Kevin Pietersen scored a double ton helping England to a commanding 474/8 despite Praveen Kumar’s fiver on the second day of the first Test against India at Lord’s on Friday. Watch KP’s 200 and MSD bowl | Score At stumps, India were 17/0 in 6 overs with openers Gautam Gambhir and Abhinav Mukund at the crease.Though KP’s ton and Praveen Kumar’s five-wicket haul were the highlight of the day, it was India captain Mahendra Singh Dhoni, who managed to grab the maximum eyeballs.And it wasn’t his keeping, but his bowling that hit the limelight – yes, the India skipper, and one of the most successful wicketkeepers that India has produced, bowled on the day.Soon after the lunch when a few overs were left for the new ball to be taken, Dhoni pulled off his gloves and took to bowling to fill the void left by Zaheer Khan, who pulled his hamstring on Thursday.The change also saw Rahul Dravid keeping wickets. And Dhoni could have sent Pietersen back into the pavilion if the DRS hadn’t ruled otherwise. On-field umpire Billy Bowden had given him out when the ball seemed to have nicked off his bat on to the keeper Rahul Dravid. But the reviews ruled against it and Pietersen went on to complete his ton.England started with the overnight score of 127/2 with Pietersen and Jonathan Trott in the middle.The clear and sunny sky aided the batsmen as the ball seemed to come on to the bat unlike Day 1 when the ball was swinging a lot more with the nip in the air following the morning showers.advertisementJonathan Trott and Kevin Pietersen were going strongly against India and the duo had put on 98 runs for the third wicket when Praveen Kumar struck.And it was the swing, albeit only a little, that did the trick. The ball kept low moved in and struck against Trott’s pads. He fell for 70 and India got the crucial third wicket on 160.Post Trott’s dismissal, Pietersen took up the challenge and went ahead consolidating the innings. At lunch England were cruising at 217/3 with Pietersen and Ian Bell in the middle.The second session saw Kumar strike again and this was post Dhoni’s cameo with the ball and Pietersen’s 18th Test ton.Kumar couldn’t get Pietersen, but he got rid of his partner Ian Bell with a ball that took the edge of his bat to land in keeper Dhoni’s gloves behind the stumps at 270/4. Bell scored 45.But Kumar’s over was far from over and two balls later he got England’s fifth wicket with new man Eoin Morgan walking back on a duck. From 270/3 England were down to 270/5, but they still had a good batsman in Matt Prior.At tea, England were sitting pretty on 305/5 with Pietersen and Matt Prior at the crease.The third session too was dominated by Pietersen even though Prior scored a fine 71 before going down to Kumar, who finished with a five-wicket haul with Stuart Broad being his last victim on the day.Kumar did take up the challenge in the absence of senior pro Zaheer Khan and claimed his maiden five-wicket haul at Lord’s, yet the Indians were missing their pace-spearhead.No wonder it had prompted ‘Captain Courageous’ to shun his gloves and take to bowling.
The Indian contingent is still awaiting a communication from the Olympic Games organisers on how an unidentified lady was allowed to gatecrash into the team’s march past at the Opening Ceremony even as media reports claimed to have identified the “mystery woman”.The Indians have submitted a letter on this embarrassing issue to the organisers on Saturday night and acting Chef-de-Mission Brig P K Muralidharan Raja said that no response has come yet.”We have submitted the letter expressing our strong resentment on the matter to the organisers last night. We are still waiting for their response,” Raja said.A day after photos of the ‘mystery woman’ appeared in newspapers and went viral on social networking sites, a newspaper claimed to have identified the young lady as Madhura Honey, a post-graduate from Bangalore.Deccan Chronicle, quoting sources, said that her friend from the college was also baffled seeing her with the Indian contingent. She has been living in London and before she went with the Indian team, she had displayed her Olympic passes on her Facebook account. But once this became an issue, she had deactivated her Facebook account.The Indian contingent, however, was willing to wait for an official confirmation about the identity of the person.”I am also aware of these reports. But I can’t comment on newspaper reports. We want something from the organisers,” Raja said.The young lady in red shirt and blue trouser was seen leading the Indian contingent in the march past alongside Beijing Games bronze medallist Sushil Kumar and her unwanted presence has not gone down well with the Indians, who had no clue as to who she was.advertisement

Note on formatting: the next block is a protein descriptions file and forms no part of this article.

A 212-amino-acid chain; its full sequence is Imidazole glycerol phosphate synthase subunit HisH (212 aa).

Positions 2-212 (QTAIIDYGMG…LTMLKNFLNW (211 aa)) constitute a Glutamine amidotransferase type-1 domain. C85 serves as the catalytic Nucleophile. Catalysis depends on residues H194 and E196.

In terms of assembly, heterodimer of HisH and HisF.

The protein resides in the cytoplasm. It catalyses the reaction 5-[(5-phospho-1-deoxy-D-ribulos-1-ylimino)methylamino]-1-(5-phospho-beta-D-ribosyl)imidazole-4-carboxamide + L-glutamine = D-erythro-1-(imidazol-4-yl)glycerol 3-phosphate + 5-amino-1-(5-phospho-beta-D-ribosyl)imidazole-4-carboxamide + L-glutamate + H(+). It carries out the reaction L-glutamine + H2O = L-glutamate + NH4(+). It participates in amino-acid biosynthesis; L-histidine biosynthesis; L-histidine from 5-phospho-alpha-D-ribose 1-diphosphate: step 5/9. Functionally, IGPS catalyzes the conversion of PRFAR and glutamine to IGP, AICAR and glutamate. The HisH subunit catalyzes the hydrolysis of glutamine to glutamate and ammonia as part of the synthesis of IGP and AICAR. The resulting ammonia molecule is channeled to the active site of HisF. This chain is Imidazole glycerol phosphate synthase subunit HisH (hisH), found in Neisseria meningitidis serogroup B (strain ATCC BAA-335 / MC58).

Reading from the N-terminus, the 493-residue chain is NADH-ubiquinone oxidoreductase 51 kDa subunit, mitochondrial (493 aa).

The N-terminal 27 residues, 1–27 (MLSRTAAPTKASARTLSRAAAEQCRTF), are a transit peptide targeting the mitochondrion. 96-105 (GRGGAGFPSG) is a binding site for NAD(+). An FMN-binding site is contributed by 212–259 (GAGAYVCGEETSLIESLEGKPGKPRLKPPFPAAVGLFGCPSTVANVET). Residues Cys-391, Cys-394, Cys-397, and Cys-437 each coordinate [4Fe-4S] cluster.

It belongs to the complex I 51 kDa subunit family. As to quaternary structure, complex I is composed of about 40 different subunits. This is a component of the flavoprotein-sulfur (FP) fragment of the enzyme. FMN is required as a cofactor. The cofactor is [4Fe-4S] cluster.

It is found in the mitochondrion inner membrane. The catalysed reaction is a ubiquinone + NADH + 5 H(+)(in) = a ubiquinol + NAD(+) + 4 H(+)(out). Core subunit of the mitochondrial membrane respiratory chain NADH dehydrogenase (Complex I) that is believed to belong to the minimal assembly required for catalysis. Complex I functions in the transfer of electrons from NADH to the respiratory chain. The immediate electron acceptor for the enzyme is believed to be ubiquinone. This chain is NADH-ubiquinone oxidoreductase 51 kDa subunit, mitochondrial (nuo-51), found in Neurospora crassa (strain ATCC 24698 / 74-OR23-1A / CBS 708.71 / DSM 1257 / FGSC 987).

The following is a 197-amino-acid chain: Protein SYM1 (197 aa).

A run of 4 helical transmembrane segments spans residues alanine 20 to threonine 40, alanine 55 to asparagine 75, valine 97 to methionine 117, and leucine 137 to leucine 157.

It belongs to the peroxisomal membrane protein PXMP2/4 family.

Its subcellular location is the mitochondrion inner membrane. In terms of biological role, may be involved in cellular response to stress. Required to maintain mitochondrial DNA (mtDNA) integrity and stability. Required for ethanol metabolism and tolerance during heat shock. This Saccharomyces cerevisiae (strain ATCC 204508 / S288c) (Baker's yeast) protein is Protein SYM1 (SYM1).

1 dead, 3 injured in Quezon road crash Don’t miss out on the latest news and information. P2.5 B shabu seized in Makati sting, Chinese national nabbed Lacson backs proposal to elect president and vice president in tandem PH underwater hockey team aims to make waves in SEA Games PLAY LIST 02:42PH underwater hockey team aims to make waves in SEA Games01:44Philippines marks anniversary of massacre with calls for justice01:19Fire erupts in Barangay Tatalon in Quezon City01:07Trump talks impeachment while meeting NCAA athletes02:49World-class track facilities installed at NCC for SEA Games02:11Trump awards medals to Jon Voight, Alison Krauss Azkals manager Dan Palami said the road to Qatar begins with a weeklong training camp in Bangkok starting March 18.Palami said there will be 42 players in the pool with the majority of them newcomers to the Azkals pool.FEATURED STORIESSPORTSPrivate companies step in to help SEA Games hostingSPORTSUrgent reply from Philippine football chiefSPORTSPalace wants Cayetano’s PHISGOC Foundation probed over corruption charges“The camp gives us an opportunity to really take a closer look at new players who can represent not just the senior team, but also the Under-22 team for the Southeast Asian Games,” said Palami. Sports Related Videospowered by AdSparcRead Next Private companies step in to help SEA Games hosting P2.5 B shabu seized in Makati sting, Chinese national nabbed Hong Kong tunnel reopens, campus siege nears end View comments LATEST STORIES MOST READ Japan ace tows Southwoods to first-round interclub lead Trump campaign, GOP groups attack Google’s new ad policy SEA Games hosting troubles anger Duterte Raring to continue its improvement, the Philippines will expand its talent pool as it prepares for the next cycle of World Cup qualifying beginning in September.After losing all three matches against higher-ranked opponents in their first AFC Asian Cup appearance in January in the United Arab Emirates, the Azkals are now setting their sights on making a strong push for qualification to the 2022 World Cup in Qatar.ADVERTISEMENT